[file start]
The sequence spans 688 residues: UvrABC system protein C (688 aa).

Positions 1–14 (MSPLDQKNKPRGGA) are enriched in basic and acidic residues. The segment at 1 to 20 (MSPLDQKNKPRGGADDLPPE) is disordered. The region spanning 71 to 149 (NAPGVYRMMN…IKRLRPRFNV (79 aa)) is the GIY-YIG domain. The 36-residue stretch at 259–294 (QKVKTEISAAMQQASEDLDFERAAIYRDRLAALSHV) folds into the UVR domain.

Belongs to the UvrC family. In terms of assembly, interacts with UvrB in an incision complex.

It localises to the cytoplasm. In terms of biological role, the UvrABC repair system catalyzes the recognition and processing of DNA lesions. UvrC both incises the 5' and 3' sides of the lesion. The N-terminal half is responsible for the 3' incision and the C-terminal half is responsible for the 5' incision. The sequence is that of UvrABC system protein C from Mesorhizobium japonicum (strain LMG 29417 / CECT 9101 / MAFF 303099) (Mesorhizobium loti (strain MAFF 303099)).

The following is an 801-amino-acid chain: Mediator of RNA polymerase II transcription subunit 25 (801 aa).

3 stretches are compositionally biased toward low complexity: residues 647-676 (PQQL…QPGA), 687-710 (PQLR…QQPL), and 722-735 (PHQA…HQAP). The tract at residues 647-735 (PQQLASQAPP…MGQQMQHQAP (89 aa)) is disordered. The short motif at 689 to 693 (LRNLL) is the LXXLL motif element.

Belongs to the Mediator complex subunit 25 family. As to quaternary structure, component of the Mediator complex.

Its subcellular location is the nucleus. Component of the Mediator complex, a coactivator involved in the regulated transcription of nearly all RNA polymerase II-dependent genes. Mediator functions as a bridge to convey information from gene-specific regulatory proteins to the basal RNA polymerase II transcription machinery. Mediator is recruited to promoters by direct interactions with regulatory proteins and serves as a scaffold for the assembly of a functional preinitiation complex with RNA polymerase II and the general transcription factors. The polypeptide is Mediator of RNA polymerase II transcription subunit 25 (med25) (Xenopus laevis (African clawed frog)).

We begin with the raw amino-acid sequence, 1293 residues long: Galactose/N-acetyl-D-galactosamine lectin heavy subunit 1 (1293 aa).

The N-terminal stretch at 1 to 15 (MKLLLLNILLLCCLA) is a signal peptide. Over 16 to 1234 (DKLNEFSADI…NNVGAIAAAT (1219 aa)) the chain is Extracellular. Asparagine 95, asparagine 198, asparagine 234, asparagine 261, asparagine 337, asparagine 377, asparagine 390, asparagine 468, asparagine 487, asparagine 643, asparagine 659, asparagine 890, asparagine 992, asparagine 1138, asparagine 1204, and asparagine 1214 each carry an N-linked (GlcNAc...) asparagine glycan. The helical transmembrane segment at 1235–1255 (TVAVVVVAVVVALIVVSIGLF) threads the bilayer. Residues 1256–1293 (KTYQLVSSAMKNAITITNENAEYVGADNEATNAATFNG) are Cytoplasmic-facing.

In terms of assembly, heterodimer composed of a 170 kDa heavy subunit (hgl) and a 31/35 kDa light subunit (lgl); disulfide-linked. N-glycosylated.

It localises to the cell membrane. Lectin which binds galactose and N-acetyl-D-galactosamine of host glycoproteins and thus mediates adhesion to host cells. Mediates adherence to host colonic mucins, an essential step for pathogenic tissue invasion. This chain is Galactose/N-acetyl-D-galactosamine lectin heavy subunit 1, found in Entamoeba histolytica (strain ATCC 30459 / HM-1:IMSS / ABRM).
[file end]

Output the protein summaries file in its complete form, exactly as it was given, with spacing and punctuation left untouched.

The sequence spans 688 residues: UvrABC system protein C (688 aa).

Positions 1–14 (MSPLDQKNKPRGGA) are enriched in basic and acidic residues. The segment at 1 to 20 (MSPLDQKNKPRGGADDLPPE) is disordered. The region spanning 71 to 149 (NAPGVYRMMN…IKRLRPRFNV (79 aa)) is the GIY-YIG domain. The 36-residue stretch at 259–294 (QKVKTEISAAMQQASEDLDFERAAIYRDRLAALSHV) folds into the UVR domain.

Belongs to the UvrC family. In terms of assembly, interacts with UvrB in an incision complex.

It localises to the cytoplasm. In terms of biological role, the UvrABC repair system catalyzes the recognition and processing of DNA lesions. UvrC both incises the 5' and 3' sides of the lesion. The N-terminal half is responsible for the 3' incision and the C-terminal half is responsible for the 5' incision. The sequence is that of UvrABC system protein C from Mesorhizobium japonicum (strain LMG 29417 / CECT 9101 / MAFF 303099) (Mesorhizobium loti (strain MAFF 303099)).

The following is an 801-amino-acid chain: Mediator of RNA polymerase II transcription subunit 25 (801 aa).

3 stretches are compositionally biased toward low complexity: residues 647-676 (PQQL…QPGA), 687-710 (PQLR…QQPL), and 722-735 (PHQA…HQAP). The tract at residues 647-735 (PQQLASQAPP…MGQQMQHQAP (89 aa)) is disordered. The short motif at 689 to 693 (LRNLL) is the LXXLL motif element.

Belongs to the Mediator complex subunit 25 family. As to quaternary structure, component of the Mediator complex.

Its subcellular location is the nucleus. Component of the Mediator complex, a coactivator involved in the regulated transcription of nearly all RNA polymerase II-dependent genes. Mediator functions as a bridge to convey information from gene-specific regulatory proteins to the basal RNA polymerase II transcription machinery. Mediator is recruited to promoters by direct interactions with regulatory proteins and serves as a scaffold for the assembly of a functional preinitiation complex with RNA polymerase II and the general transcription factors. The polypeptide is Mediator of RNA polymerase II transcription subunit 25 (med25) (Xenopus laevis (African clawed frog)).

We begin with the raw amino-acid sequence, 1293 residues long: Galactose/N-acetyl-D-galactosamine lectin heavy subunit 1 (1293 aa).

The N-terminal stretch at 1 to 15 (MKLLLLNILLLCCLA) is a signal peptide. Over 16 to 1234 (DKLNEFSADI…NNVGAIAAAT (1219 aa)) the chain is Extracellular. Asparagine 95, asparagine 198, asparagine 234, asparagine 261, asparagine 337, asparagine 377, asparagine 390, asparagine 468, asparagine 487, asparagine 643, asparagine 659, asparagine 890, asparagine 992, asparagine 1138, asparagine 1204, and asparagine 1214 each carry an N-linked (GlcNAc...) asparagine glycan. The helical transmembrane segment at 1235–1255 (TVAVVVVAVVVALIVVSIGLF) threads the bilayer. Residues 1256–1293 (KTYQLVSSAMKNAITITNENAEYVGADNEATNAATFNG) are Cytoplasmic-facing.

In terms of assembly, heterodimer composed of a 170 kDa heavy subunit (hgl) and a 31/35 kDa light subunit (lgl); disulfide-linked. N-glycosylated.

It localises to the cell membrane. Lectin which binds galactose and N-acetyl-D-galactosamine of host glycoproteins and thus mediates adhesion to host cells. Mediates adherence to host colonic mucins, an essential step for pathogenic tissue invasion. This chain is Galactose/N-acetyl-D-galactosamine lectin heavy subunit 1, found in Entamoeba histolytica (strain ATCC 30459 / HM-1:IMSS / ABRM).